A state court decision is “contrary to” law clearly established by the Supreme Court only if it applies a rule that contradicts the governing law set forth in Supreme Court case law or if the decision confronts a set of facts that are materially indistinguishable from a Supreme Court decision and nevertheless arrives at a different result. See, e.g., Mitchell v. Esparza, 540 U.S. 12, 15-16 (2003). A state court decision is not contrary to established federal law merely because it does not cite the Supreme Court's opinions. Id. The Supreme Court has held that a state court need not even be aware of its precedents, so long as neither the reasoning nor the result of its decision contradicts them. Id. And “a federal court may not overrule a state court for simply holding a view different from its own, when the precedent from [the Supreme] Court is, at best, ambiguous.” Id. at 16. A decision that does not conflict with the reasoning or holdings of Supreme Court precedent is not contrary to clearly established federal law.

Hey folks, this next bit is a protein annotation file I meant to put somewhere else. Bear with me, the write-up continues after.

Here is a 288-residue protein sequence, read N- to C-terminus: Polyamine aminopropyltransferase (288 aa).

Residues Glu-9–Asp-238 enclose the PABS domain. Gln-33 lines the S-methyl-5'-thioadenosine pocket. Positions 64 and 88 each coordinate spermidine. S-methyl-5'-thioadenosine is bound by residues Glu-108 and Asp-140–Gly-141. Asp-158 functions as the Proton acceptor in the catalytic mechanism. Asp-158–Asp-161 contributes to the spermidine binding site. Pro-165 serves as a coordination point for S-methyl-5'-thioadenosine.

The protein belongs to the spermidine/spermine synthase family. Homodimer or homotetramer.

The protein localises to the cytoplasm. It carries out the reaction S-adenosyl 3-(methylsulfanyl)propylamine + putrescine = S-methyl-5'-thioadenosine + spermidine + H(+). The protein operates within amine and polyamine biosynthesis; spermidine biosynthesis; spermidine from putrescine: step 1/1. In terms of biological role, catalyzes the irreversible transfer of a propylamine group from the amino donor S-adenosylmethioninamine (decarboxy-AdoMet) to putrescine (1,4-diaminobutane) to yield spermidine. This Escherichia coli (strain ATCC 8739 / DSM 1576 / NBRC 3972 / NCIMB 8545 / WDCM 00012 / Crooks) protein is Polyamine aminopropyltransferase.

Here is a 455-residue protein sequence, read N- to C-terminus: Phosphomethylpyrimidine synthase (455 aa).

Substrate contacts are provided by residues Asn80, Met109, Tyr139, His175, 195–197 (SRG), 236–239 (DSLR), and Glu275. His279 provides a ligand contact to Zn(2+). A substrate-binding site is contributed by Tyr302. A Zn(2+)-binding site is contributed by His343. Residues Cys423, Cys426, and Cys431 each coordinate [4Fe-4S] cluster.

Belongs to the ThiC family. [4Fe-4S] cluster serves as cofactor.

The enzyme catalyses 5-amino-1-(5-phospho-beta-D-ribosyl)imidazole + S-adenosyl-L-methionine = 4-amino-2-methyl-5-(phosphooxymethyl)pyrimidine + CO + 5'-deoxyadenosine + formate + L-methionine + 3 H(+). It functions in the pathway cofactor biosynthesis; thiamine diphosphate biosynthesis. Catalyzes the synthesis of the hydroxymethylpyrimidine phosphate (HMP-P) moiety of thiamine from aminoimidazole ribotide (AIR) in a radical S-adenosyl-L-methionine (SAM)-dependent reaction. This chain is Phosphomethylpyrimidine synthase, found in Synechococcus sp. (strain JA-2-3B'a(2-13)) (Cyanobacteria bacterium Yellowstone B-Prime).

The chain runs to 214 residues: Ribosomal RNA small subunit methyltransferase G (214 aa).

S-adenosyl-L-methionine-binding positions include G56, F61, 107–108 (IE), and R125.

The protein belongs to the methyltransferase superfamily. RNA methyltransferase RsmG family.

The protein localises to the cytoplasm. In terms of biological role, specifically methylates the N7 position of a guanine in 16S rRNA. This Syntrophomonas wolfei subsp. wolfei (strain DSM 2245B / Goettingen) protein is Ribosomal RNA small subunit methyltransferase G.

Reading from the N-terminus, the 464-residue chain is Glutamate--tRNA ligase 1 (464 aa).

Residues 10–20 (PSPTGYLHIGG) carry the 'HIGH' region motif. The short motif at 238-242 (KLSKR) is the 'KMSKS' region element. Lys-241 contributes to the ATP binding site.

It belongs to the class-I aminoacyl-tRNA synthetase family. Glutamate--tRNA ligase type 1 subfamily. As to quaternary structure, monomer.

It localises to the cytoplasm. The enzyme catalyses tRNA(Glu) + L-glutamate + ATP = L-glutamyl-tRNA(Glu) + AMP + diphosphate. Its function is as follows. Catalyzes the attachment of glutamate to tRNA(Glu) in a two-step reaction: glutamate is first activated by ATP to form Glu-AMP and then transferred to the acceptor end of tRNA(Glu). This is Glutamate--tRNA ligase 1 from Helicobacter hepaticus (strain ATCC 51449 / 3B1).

A state court decision constitutes an “unreasonable application” of clearly established federal law only if it is demonstrated that the state court's application of Supreme Court precedent to the facts of the case was not only incorrect but “objectively unreasonable.” See, e.g., id. at 18; Davis v. Woodford, 384 F.3d 628, 638 (9th Cir. 2004). When a state court's factual findings based on the record before it are challenged, the “unreasonable determination of fact” clause of 28 U.S.C. § 2254(d)(2) controls, which requires federal courts to be “particularly deferential” to state court factual determinations. See, e.g., Lambert v. Blodgett, 393 F.3d 943, 972 (9th Cir. 2004). This standard is not satisfied by a mere showing that the state court finding was “clearly erroneous.” Id. at 973. Rather, as the Ninth Circuit explained, AEDPA requires substantially more deference:

[I]n concluding that a state-court finding is unsupported by substantial evidence in the state-court record, it is not enough that we would reverse in similar circumstances if this were an appeal from a district court decision. Rather, we must be convinced that an appellate panel, applying the normal standards of appellate review, could not reasonably conclude that the finding is supported by the record.